Commitment from an increasingly critical mass of retail, fruit company, trade union, governmental and certifier stakeholders involved in Latin American and African banana trade chains to actually implement change on the ground in banana exporting countries now looks irreversible.
The aim is two-fold: to gradually 'fill the gap' between national minimum wages and living wages, by supporting mechanisms that deliver higher minimum wages for all workers; and, through dialogue and negotiation, to raise actual wages to living wage levels.
The proof of the pudding is of course in the eating - on the ground, where it matters most. The World Banana Forum (WBF)'s permanent Working Group on the Distribution of Value along the Chain is now set on a clear path to achieving living wages for plantation and packhouse workers over the next few years.
Fairtrade and at least two big European retailers are leading the way, with major brands like Dole and Chiquita as well as Latin American and African fruit companies putting ideas and funding on the table. Workers are also at the table in the shape of independent trade unions representing nearly 20% of those directly employed across the industry.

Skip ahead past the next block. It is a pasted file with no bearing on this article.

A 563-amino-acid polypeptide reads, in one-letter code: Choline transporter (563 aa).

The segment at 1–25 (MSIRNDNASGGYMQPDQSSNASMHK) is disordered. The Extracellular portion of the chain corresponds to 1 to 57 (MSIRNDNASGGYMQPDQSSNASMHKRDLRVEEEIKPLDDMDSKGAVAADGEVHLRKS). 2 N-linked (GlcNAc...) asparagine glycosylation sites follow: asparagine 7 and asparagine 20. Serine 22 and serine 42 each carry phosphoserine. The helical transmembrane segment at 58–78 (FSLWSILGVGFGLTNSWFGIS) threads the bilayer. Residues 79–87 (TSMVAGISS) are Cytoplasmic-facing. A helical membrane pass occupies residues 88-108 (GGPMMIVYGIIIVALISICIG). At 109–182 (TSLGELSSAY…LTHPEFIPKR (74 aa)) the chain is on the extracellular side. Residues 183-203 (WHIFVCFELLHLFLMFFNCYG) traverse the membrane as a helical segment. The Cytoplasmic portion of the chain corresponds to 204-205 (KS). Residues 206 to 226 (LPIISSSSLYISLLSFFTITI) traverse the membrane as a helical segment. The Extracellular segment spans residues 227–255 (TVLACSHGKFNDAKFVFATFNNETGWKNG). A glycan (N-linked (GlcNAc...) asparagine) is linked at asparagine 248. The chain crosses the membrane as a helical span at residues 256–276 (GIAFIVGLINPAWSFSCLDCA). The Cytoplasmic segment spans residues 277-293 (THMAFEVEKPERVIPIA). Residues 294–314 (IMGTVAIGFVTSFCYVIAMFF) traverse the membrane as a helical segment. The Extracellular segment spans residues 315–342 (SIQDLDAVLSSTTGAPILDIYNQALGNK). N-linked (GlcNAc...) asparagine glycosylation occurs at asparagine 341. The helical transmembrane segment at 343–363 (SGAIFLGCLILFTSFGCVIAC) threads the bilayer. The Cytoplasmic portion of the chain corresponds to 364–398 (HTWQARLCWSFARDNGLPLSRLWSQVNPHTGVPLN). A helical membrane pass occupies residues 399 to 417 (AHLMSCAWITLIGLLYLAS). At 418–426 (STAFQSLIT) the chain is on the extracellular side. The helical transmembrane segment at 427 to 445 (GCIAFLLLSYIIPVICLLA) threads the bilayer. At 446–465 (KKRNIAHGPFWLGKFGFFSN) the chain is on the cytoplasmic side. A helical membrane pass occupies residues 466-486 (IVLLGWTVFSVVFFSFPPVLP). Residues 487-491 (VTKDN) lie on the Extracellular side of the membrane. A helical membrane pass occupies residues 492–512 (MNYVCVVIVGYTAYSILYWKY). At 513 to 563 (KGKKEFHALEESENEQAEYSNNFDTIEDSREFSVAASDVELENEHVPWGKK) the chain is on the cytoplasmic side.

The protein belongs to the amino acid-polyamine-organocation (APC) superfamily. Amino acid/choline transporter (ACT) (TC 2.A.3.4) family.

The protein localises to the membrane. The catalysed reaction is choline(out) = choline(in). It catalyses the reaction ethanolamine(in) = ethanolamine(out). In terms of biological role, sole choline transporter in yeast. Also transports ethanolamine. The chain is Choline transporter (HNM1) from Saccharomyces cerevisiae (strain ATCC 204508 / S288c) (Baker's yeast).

Living wage indicators
CAMEROON (XAF)20112013 Official mimimum wage28.21628.246Living wage per person25.32326.956
Living wage per family
151.943161.738Living wage per earner126.619134.782
GHANA (GHS)20112013 Official mimimum wage100,71141,48Living wage per person50,7459,60
Living wage per family
223,26262,23Living wage per earner101,48119,20
The tables above, showing the gap between legal minimum wages in agriculture and three living wage indicators  are from a September 2013 study by the Center for Intelligence on Sustainable Markets (CIMS) at Central America's most prestigious business school, INCAE in San José, Costa Rica. The five biggest Latin American exporting countries and the largest exporter in the ACP group - Dominican Republic - are also included in the six-monthly studies.
This study, together with a series of practical initiatives and useful tools to help generate new value and/or redistribute existing value, will be presented at the full meeting of the WBF's permanent Working Group in the Dominican Republic, 22-23 November 2013.
Progress will be reported to the third full conference of the World Banana Forum in Santo Domingo in the second quarter of 2014.
The World Banana Forum Secretariat is currently hosted by the Trade & Markets Division of the FAO in Rome and can be contacted at firstname.lastname@example.org (attention Gianluca Gondolini and Maria Felicia Arnal).
Alistair Smith is International Coordinator, Banana Link/Euroban, and co-convenor of the WBF Working Group on the Distribution of Value along the Chain.
 Extract from the first six-monthly study, based on a calculation methodology originally developed by Ergon Associates Ltd (London) and further developed by a team at CIMS-INCAE, with funding from corporate members of the World Banana Forum: Tesco Stores, Dole Food, Bamagruppen and Grupo Agroamérica.